A friend recently said to me, “Kyer, if I were in your financial situation, I’d be freaking out.”
I value my friend’s perspective, and it made me think about some of my decisions in life. For the last 10 years, I’ve worked as a freelance photographer.
I spend more money on travel and camera gear than I do on rent.
Compared to the average American my age, I have almost no investment in my retirement or property, and if I stopped earning money today, in two months I would be broke.
My friend’s comment also got me thinking about how we humans have learned to live and survive.
What were we designed to do? What is natural for us? What makes us feel happy and alive?
Life for our hunter-gatherer ancestors wasn’t always easy. There were real dangers from animals and other humans. We had to be smart and know what to eat—and what not to eat. We spent four to five hours a day looking for and preparing food, and the rest of time hanging out, playing and gossiping. These fun activities were important because they allowed us to bond, which was necessary to our survival.
My friend has been working for 17 years in a good-paying position at a high-tech company. He has a love-hate relationship with his job. He tells me that it’s not good for his mental and physical health, but he wants to be financially secure before he quits. He counts the days to his retirement.
I have other friends who don’t like their work, but they don’t know what else to do. They have a mortgage to pay, mouths to feed, the new smartphone or car they “need” to buy. They want more financial security, and they’re frustrated and afraid that they don’t have it.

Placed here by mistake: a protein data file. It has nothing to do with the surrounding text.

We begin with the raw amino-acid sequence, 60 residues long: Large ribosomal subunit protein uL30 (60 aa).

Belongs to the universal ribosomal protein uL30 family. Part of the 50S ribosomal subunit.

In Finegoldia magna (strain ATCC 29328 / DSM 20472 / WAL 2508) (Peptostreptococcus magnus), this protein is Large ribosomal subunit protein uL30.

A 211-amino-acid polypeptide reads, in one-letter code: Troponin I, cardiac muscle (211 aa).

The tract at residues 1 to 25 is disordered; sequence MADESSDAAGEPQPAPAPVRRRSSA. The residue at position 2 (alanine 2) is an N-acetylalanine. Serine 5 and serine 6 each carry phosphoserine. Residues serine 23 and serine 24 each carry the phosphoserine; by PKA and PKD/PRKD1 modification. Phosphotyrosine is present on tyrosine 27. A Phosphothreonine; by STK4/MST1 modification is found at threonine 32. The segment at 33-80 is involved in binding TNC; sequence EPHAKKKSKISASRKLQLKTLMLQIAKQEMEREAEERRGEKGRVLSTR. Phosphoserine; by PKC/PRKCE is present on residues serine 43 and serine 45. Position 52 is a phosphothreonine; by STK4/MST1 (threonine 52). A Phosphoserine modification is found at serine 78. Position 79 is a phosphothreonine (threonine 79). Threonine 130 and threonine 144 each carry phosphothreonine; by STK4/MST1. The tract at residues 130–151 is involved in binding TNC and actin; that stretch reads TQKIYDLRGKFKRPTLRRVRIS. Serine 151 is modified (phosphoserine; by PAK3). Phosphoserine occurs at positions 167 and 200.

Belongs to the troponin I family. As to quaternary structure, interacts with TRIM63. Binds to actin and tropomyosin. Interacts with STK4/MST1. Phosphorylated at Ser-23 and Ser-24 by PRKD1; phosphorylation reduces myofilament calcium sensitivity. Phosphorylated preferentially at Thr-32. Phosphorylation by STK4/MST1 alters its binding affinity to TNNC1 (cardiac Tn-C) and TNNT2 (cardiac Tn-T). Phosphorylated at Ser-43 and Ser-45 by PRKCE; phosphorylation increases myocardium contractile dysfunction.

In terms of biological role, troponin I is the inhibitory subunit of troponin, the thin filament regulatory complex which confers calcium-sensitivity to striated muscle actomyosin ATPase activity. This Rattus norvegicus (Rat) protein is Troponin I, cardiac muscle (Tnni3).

Most of us no longer live in communal groups like our hunter-gatherer ancestors. Instead, we live isolated and surrounded by strangers in big urban areas. We are more concerned about not having enough time, enough money, enough love, or being judged by others, than having enough food tomorrow or that pack of wolves that lives up around the bend.
I live a life of privilege. I am an educated white male and I have skills. I am grateful that my community and family would have the resources to support me if I couldn’t work. I am also grateful that I can make just enough of a living to share my gifts as a freelance photographer and artist.
I sometimes worry about my finances. I don’t know if I can sustain my lifestyle. I don’t have it all figured out or planned, but I have come to realize that I live the life of a modern hunter-gatherer.
Like them, I’ve lived in many places during my 52 years on this planet. I travel a lot, mostly looking for freelance work, and I’m good at it, but I don’t have a steady paycheck (food source). Our ancestors weren’t sedentary, and if I weren’t physically active I’d go crazy.
My mind and body feel best when I eat a modern version of the diet of our hunter-gatherer ancestors. Similar to the Paleo diet, this is made up of modest amounts of lean meat, fish, “fruit” vegetables, nuts, leafy greens, all fruits and only small quantities of alcohol, coffee, grains, processed foods and sugar.
We humans have also lived most of our existence in nature, and while a city can be exciting, I feel more at peace and at home in the woods, mountains, deserts, fields, coastlines and uncrowded beaches.
My modern hunter-gather life keeps me on my toes, and it’s not always easy, but it makes me feel alive—and human.
Kyer Wiltshire spent many years educating American voters about the civil wars in Central America, the war on drugs, and the war of choice in Iraq. Kyer has an advanced degree in Latin America Studies from the University of New Mexico and he was professor of Spanish and Latin American Culture for 12 years.
For the last 10 years, Kyer Wiltshire has been a professional travel, festival and wedding photographer. He has been a political junky, activist and passionate anthropologist for over 35 years. Visit his site here.